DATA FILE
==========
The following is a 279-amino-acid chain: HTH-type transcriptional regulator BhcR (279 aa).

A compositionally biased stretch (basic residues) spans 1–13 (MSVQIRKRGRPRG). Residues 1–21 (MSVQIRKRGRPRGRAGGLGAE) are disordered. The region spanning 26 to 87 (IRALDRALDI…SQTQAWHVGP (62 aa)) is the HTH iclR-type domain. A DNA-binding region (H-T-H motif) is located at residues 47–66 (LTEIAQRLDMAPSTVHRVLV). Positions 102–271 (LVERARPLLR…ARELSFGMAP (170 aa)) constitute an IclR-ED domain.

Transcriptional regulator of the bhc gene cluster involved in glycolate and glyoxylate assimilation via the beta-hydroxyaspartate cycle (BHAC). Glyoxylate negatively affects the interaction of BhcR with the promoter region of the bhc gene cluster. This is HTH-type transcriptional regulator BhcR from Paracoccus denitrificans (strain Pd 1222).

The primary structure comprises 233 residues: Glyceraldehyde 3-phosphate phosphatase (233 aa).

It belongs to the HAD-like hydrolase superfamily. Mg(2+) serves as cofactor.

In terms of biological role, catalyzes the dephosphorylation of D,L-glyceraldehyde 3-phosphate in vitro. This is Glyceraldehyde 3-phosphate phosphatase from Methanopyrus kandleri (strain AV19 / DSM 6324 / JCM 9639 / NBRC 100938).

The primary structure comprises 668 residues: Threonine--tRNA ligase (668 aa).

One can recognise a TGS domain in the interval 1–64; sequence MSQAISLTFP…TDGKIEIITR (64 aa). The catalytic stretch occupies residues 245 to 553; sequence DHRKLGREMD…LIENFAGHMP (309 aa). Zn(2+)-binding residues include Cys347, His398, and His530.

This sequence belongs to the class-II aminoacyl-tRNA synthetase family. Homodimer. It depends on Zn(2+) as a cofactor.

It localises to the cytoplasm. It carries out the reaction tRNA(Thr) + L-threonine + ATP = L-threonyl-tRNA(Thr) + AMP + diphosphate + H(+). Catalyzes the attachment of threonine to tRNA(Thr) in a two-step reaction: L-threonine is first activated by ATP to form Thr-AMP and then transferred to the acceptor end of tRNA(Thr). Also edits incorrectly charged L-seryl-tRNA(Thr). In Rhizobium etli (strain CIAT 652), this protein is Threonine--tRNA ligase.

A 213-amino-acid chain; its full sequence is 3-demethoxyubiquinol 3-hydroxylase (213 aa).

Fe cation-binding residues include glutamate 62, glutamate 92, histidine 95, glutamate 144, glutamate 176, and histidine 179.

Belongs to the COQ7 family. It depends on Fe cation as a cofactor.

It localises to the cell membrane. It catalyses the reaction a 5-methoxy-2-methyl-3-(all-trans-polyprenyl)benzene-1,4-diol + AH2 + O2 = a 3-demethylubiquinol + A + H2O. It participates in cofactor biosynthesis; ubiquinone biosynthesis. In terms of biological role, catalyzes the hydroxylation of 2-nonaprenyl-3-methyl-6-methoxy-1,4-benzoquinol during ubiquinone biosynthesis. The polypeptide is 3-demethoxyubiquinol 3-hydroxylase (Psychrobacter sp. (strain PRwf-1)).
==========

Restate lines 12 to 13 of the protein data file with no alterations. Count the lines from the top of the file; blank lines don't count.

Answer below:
Fe cation-binding residues include glutamate 62, glutamate 92, histidine 95, glutamate 144, glutamate 176, and histidine 179.

Belongs to the COQ7 family. It depends on Fe cation as a cofactor.